The third overriding initiative which delivers commerce anywhere involves making inventory transparent and accessible to customers and employees in real-time, taking into account recent returns and orders so that the customer knows where and how they can buy the item they want. A single inventory master enables retailers to make items visible and accessible 24/7 across channels for consumers and employees. Once retailers have this accurate view of inventory, they can connect and improve efficiencies across day-to-day supply chain operations such as store picking, store inventory processes, warehouse management and merchandising. From there, operational forecasts can consider not only price and promotional changes, but also understand the transfer of demand that happens when assortments change. The resulting single view of demand across the enterprise creates a domino effect that helps teams optimize and align purchases, allocations, seasonal plans.
The fourth major retail initiative is to integrate the systems supporting retail operations, and this is really an enabler for the first three. An integrated back end removes silos and allows for speedy interactions between channels. It ensures that interdependent operations, such as customer segmentation, store clustering, pricing, planning, allocation and space planning share information that influences business intelligence and recommendations. But the path to integration will be different for every retailer and may present some of the most challenging strategic decisions by the executive team. What retail executives must insist upon is the flexibility to deploy new systems as a comprehensive suite or as modular best-of-breed point solutions that can integrate with existing solutions. Managing the changing retail environment requires better tools, and retailers are adopting new dashboards that allows IT to monitor and manage retail integrations from a single point. To sustain the promise of commerce anywhere requires that retailers more quickly identify transaction volumes, average response times, and errors to help ensure critical systems are consistently operating at maximum efficiency.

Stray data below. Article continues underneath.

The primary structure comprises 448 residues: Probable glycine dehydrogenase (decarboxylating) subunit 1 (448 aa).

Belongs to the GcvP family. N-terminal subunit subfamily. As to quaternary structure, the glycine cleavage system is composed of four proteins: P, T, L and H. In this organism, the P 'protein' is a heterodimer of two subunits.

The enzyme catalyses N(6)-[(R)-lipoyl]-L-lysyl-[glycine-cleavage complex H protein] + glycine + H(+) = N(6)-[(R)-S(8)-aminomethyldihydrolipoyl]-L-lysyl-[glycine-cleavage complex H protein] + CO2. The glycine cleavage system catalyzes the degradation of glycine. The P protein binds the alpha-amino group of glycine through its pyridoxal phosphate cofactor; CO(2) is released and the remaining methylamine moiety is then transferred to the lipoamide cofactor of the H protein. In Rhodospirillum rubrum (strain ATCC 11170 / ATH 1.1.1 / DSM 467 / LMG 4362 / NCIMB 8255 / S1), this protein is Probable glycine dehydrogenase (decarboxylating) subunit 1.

By keeping a careful eye on consumer trends in individual stores, retailers will be able to make more informed decisions about which products to carry and for how long. By harmonizing interactions across systems and platforms, retailers will be able to fulfill the promise of commerce anywhere. It is an exciting and demanding time to run marketing, IT, operations, or any aspect of the retail enterprise. In a simultaneous effort, retailers are focused on four key areas: enabling the consumer journey, no matter their path to purchasing items, targeting assortments to unique, well-defined customer preferences, making inventory transparent and accessible to customers and associates alike, and integrating in a modular, effective fashion. This is where business partners strive to make a difference and where we are investing our time and resources.
Mike Webster is senior vice president and general manager of Oracle Retail, Oracle’s global retail business unit.